Social Capital. “Studies indicate that ‘social capital’ is one of the biggest predictors for health, happiness, and longevity.” The idea here is that social capital (friends, family, colleagues, connections, networks…) can have tremendous value, why they call it capital. If we are not mindful, there can be a trade-off between the financial capital amassed for some greater good and the social capital necessary for our own. Here’s the good news. Even the most distracted among us seem capable of slowing down enough to connect a little more once they begin to know and to feel the social deficit inside. People are busy, you may say. Who has time to connect. Except it doesn’t have to take all that much time. Sure, people can join committees, activity clubs, take lessons and the like to enrich their social capital and their health. But good things can happen in no time at all with no more than a simple smile. Smiling is exactly about social connection. That’s what it’s for. So, if you are richer financially than socially, or to increase your social capital regardless of where you stand financially, you can begin with a smile. So let’s say, next time you are at the dinner table, at a meeting, at a party, just walking down the street gazing at your phone or your navel – get out of your head. Look up, make eye contact, and smile. And then, notice how the energy in and around you shifts and uplifts in split second of time. Practice, practice, practice…and see what happens.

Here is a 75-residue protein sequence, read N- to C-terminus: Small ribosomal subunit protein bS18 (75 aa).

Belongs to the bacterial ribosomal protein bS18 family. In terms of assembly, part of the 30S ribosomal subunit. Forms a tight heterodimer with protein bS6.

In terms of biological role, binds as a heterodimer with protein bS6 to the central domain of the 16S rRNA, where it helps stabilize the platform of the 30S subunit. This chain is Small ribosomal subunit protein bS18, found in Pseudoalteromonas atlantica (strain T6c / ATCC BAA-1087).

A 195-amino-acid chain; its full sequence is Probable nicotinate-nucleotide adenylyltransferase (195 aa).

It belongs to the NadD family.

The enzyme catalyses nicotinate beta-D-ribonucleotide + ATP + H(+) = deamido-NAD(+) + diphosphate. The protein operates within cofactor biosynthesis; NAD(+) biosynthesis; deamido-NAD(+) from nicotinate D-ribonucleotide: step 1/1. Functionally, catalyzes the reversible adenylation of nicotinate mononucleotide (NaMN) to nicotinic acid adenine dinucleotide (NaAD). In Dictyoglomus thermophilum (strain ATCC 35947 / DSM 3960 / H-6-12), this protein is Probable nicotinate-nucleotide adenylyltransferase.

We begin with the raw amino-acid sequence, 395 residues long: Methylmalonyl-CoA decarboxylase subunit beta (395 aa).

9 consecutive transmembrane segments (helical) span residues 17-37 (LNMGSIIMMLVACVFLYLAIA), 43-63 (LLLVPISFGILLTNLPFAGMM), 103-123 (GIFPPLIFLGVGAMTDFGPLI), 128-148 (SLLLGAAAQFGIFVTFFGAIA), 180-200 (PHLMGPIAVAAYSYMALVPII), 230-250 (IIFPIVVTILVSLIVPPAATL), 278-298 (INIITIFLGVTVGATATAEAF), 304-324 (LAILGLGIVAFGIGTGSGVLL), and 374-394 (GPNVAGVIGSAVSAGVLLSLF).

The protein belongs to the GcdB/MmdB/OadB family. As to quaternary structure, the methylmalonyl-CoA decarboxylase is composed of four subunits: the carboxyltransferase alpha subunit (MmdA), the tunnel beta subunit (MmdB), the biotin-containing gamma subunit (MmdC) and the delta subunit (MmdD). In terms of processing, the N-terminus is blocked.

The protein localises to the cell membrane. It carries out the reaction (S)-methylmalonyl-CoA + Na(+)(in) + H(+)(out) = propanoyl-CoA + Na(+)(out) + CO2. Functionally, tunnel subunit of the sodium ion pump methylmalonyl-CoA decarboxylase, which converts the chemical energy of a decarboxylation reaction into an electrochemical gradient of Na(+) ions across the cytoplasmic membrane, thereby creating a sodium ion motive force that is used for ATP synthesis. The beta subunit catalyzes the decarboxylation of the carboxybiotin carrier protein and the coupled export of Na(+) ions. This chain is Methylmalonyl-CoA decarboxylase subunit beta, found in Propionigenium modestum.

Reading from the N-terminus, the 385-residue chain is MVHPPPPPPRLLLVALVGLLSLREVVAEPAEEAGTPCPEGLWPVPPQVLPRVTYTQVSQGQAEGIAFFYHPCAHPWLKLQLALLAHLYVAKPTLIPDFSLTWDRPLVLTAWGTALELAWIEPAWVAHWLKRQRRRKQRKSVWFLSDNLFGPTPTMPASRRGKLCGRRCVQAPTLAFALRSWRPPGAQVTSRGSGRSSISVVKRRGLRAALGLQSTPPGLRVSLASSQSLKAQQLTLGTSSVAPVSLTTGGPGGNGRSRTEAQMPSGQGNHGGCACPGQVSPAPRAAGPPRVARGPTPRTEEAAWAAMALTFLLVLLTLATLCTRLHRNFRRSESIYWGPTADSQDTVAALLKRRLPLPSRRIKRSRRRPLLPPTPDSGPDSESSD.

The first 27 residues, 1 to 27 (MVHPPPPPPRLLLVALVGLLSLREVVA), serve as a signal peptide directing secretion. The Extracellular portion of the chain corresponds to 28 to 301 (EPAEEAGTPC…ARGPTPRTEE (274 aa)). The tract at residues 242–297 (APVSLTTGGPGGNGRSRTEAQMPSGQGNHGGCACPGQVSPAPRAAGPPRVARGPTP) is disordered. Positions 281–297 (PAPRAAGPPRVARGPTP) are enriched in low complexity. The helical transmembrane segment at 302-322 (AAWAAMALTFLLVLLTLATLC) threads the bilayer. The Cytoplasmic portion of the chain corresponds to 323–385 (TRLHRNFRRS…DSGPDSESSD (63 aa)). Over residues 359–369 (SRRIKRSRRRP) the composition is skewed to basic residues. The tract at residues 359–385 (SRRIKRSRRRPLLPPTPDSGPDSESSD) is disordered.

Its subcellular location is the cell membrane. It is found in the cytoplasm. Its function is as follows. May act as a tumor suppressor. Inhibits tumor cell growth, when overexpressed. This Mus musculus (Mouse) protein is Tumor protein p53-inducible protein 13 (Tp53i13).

To work on this or something else, would love to hear from you:

Email:  Madelaine Weiss

* “Do rich people really not care about anyone?” Greg Hadley, Mcclatchy Washington Bureau. November 1, 2016 http://medicalxpress.com/news/2016-11-rich-people.html

**Examples and illustrations are fictional composites inspired by but not depicting nor referring to any actual specific person in my practice or life experience.

Copyright © 2017. Madelaine Claire Weiss. All rights reserved.